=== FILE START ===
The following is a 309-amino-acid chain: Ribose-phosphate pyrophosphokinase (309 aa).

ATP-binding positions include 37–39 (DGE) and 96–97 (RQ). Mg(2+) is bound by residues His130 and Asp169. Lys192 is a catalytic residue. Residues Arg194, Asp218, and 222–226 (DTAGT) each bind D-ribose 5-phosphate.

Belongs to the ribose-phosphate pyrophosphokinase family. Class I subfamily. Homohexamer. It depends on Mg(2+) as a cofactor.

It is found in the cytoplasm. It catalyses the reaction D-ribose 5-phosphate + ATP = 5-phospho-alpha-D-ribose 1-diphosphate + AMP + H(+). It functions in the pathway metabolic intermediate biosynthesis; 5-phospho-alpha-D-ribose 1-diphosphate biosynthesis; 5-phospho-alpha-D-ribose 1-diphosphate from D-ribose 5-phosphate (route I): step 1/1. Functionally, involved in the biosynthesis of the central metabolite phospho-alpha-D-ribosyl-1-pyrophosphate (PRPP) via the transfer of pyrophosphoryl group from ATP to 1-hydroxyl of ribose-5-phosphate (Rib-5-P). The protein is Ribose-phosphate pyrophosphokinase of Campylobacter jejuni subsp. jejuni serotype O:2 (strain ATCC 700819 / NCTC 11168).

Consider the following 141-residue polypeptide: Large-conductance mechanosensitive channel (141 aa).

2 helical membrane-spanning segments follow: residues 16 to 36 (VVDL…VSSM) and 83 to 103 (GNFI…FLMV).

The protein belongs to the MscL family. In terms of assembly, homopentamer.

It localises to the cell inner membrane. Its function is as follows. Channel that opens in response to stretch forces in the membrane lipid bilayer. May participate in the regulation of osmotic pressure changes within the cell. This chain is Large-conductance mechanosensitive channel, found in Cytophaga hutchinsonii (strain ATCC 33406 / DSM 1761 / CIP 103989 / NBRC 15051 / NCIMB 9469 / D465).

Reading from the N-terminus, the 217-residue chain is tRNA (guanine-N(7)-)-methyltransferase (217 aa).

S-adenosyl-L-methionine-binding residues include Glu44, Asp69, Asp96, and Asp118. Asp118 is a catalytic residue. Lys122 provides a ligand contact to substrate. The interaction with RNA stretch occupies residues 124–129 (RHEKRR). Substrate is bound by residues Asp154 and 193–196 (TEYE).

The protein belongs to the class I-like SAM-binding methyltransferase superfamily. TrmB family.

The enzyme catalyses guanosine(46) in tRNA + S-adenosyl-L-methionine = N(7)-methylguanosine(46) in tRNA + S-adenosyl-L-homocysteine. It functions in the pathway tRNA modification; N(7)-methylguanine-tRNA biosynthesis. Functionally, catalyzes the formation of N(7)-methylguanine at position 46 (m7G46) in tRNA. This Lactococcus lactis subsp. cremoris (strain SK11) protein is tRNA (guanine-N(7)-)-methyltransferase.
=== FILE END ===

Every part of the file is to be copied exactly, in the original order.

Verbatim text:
The following is a 309-amino-acid chain: Ribose-phosphate pyrophosphokinase (309 aa).

ATP-binding positions include 37–39 (DGE) and 96–97 (RQ). Mg(2+) is bound by residues His130 and Asp169. Lys192 is a catalytic residue. Residues Arg194, Asp218, and 222–226 (DTAGT) each bind D-ribose 5-phosphate.

Belongs to the ribose-phosphate pyrophosphokinase family. Class I subfamily. Homohexamer. It depends on Mg(2+) as a cofactor.

It is found in the cytoplasm. It catalyses the reaction D-ribose 5-phosphate + ATP = 5-phospho-alpha-D-ribose 1-diphosphate + AMP + H(+). It functions in the pathway metabolic intermediate biosynthesis; 5-phospho-alpha-D-ribose 1-diphosphate biosynthesis; 5-phospho-alpha-D-ribose 1-diphosphate from D-ribose 5-phosphate (route I): step 1/1. Functionally, involved in the biosynthesis of the central metabolite phospho-alpha-D-ribosyl-1-pyrophosphate (PRPP) via the transfer of pyrophosphoryl group from ATP to 1-hydroxyl of ribose-5-phosphate (Rib-5-P). The protein is Ribose-phosphate pyrophosphokinase of Campylobacter jejuni subsp. jejuni serotype O:2 (strain ATCC 700819 / NCTC 11168).

Consider the following 141-residue polypeptide: Large-conductance mechanosensitive channel (141 aa).

2 helical membrane-spanning segments follow: residues 16 to 36 (VVDL…VSSM) and 83 to 103 (GNFI…FLMV).

The protein belongs to the MscL family. In terms of assembly, homopentamer.

It localises to the cell inner membrane. Its function is as follows. Channel that opens in response to stretch forces in the membrane lipid bilayer. May participate in the regulation of osmotic pressure changes within the cell. This chain is Large-conductance mechanosensitive channel, found in Cytophaga hutchinsonii (strain ATCC 33406 / DSM 1761 / CIP 103989 / NBRC 15051 / NCIMB 9469 / D465).

Reading from the N-terminus, the 217-residue chain is tRNA (guanine-N(7)-)-methyltransferase (217 aa).

S-adenosyl-L-methionine-binding residues include Glu44, Asp69, Asp96, and Asp118. Asp118 is a catalytic residue. Lys122 provides a ligand contact to substrate. The interaction with RNA stretch occupies residues 124–129 (RHEKRR). Substrate is bound by residues Asp154 and 193–196 (TEYE).

The protein belongs to the class I-like SAM-binding methyltransferase superfamily. TrmB family.

The enzyme catalyses guanosine(46) in tRNA + S-adenosyl-L-methionine = N(7)-methylguanosine(46) in tRNA + S-adenosyl-L-homocysteine. It functions in the pathway tRNA modification; N(7)-methylguanine-tRNA biosynthesis. Functionally, catalyzes the formation of N(7)-methylguanine at position 46 (m7G46) in tRNA. This Lactococcus lactis subsp. cremoris (strain SK11) protein is tRNA (guanine-N(7)-)-methyltransferase.